– Cryo
    Mar 30, 2021 at 14:32
  • $\begingroup$ physics.stackexchange.com/questions/484707/… $\endgroup$
    – Cryo
    Mar 30, 2021 at 14:35
  • $\begingroup$ physics.stackexchange.com/questions/3014/… $\endgroup$
    – Cryo
    Mar 30, 2021 at 14:42

1 Answer 1


In general any locally conserved quantity obeys a continuity equation, which is an equation of the form $$\frac{d\rho}{dt}+\nabla \cdot j = \sigma$$ where $\rho$ is the density of the conserved quantity (units are conserved quantity per volume), $j$ is the flux of the conserved quantity (units are conserved quantity per area per time), and $\sigma$ is the generator or the source of the conserved quantity (units are conserved quantity per volume per time). Outside of Noether's theorem this can be taken as the definition of a locally conserved quantity. Any locally conserved quantity obeys this continuity equation and any quantity which obeys this continuity equation is locally conserved.

Directly from Maxwell's equations we can derive Poynting's theorem as follows: The dot product of Faraday's law with $\vec B$ is $$\vec B \cdot (\nabla \times \vec E) = -\vec B \cdot \frac{\partial}{\partial t} \vec B$$ The dot product of Ampere's law with $\vec E$ is $$\vec E \cdot (\nabla \times \vec B)=\mu_0 \vec E \cdot \vec J + \mu_0 \epsilon_0 \vec E \cdot \frac{\partial}{\partial t}\vec E$$ Subtracting the first from the second gives $$ \vec E \cdot (\nabla \times \vec B) - \vec B \cdot (\nabla \times \vec E) = \mu_0 \vec E \cdot \vec J + \mu_0 \epsilon_0 \vec E \cdot \frac{\partial}{\partial t}\vec E + \vec B \cdot \frac{\partial}{\partial t} \vec B $$ Using vector identities gives $$ \nabla \cdot (\vec B \times \vec E) = \mu_0 \vec E \cdot \vec J + \frac{\partial}{\partial t} \left(\frac{1}{2}\mu_0 \epsilon_0 E^2+\frac{1}{2}B^2\right) $$ Finally, rearranging and dividing through by $\mu_0$ gives Poynting's theorem $$ \frac{\partial}{\partial t} \left(\frac{\epsilon_0}{2} E^2+\frac{1}{2 \mu_0}B^2\right) + \nabla \cdot \left(\frac{1}{\mu_0}\vec E \times \vec B\right) = - \vec E \cdot \vec J $$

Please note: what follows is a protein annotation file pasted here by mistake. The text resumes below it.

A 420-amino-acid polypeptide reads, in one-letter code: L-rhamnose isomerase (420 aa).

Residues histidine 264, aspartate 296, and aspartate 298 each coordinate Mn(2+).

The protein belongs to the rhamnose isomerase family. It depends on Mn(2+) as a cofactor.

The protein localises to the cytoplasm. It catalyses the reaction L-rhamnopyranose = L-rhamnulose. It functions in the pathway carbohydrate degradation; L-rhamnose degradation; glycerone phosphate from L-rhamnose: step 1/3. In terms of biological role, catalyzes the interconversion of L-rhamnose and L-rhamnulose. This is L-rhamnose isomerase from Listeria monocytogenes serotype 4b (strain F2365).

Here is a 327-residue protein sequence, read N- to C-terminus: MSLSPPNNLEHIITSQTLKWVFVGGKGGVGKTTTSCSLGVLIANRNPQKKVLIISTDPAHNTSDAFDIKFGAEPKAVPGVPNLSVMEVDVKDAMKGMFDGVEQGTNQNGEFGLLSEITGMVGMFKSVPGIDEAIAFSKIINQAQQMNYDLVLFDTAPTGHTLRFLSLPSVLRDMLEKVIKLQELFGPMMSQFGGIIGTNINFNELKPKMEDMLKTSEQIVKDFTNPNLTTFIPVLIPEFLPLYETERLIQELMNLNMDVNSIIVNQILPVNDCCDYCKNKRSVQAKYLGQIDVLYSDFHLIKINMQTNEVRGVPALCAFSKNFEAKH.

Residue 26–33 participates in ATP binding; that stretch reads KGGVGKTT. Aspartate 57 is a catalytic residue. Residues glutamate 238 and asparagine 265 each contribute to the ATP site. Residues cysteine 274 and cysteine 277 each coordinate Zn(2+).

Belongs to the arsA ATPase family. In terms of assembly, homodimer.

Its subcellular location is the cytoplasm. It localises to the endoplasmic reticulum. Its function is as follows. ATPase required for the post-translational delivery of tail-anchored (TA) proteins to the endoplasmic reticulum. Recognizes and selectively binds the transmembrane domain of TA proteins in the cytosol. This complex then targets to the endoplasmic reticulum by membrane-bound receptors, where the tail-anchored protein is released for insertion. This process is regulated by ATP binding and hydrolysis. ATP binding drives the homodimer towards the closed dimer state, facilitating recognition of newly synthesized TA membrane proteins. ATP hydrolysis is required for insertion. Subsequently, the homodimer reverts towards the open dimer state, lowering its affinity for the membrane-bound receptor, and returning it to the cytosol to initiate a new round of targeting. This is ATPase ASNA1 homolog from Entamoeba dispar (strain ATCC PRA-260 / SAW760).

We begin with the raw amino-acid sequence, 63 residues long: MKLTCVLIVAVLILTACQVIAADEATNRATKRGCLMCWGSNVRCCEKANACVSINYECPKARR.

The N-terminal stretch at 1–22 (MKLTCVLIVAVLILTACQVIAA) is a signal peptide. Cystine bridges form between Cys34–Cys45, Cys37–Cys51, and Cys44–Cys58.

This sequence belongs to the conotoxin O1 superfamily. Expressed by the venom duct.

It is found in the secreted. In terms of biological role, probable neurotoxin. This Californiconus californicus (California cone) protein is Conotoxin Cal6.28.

Comparing this to the continuity equation we find that it has the same form where the conserved quantity is energy. Thus, directly from Maxwell's equations and the continuity equation, without any integrations over some volume and without any restrictions to electrostatics, we learn that the energy density of the electromagnetic field is given by $\frac{\epsilon_0}{2} E^2+\frac{1}{2 \mu_0}B^2$.

Then when we say that the electric field energy density is $\frac{\epsilon_0}{2}E^2$ we are simply talking about the part of the overall electromagnetic field energy density that is attributable to the $\vec E$ field. In this manner none of the concerns that you raise arise at all.

The issue with this derivation is that it is based on the full Maxwell's equations, and sometimes for pedagogical reasons it is desirable to introduce the electric field energy density before students have learned Maxwell's equations. To do that you can use the approach that you describe. That approach should be taken more as a motivational exercise than as a rigorous derivation, with the full derivation waiting until later in the curriculum.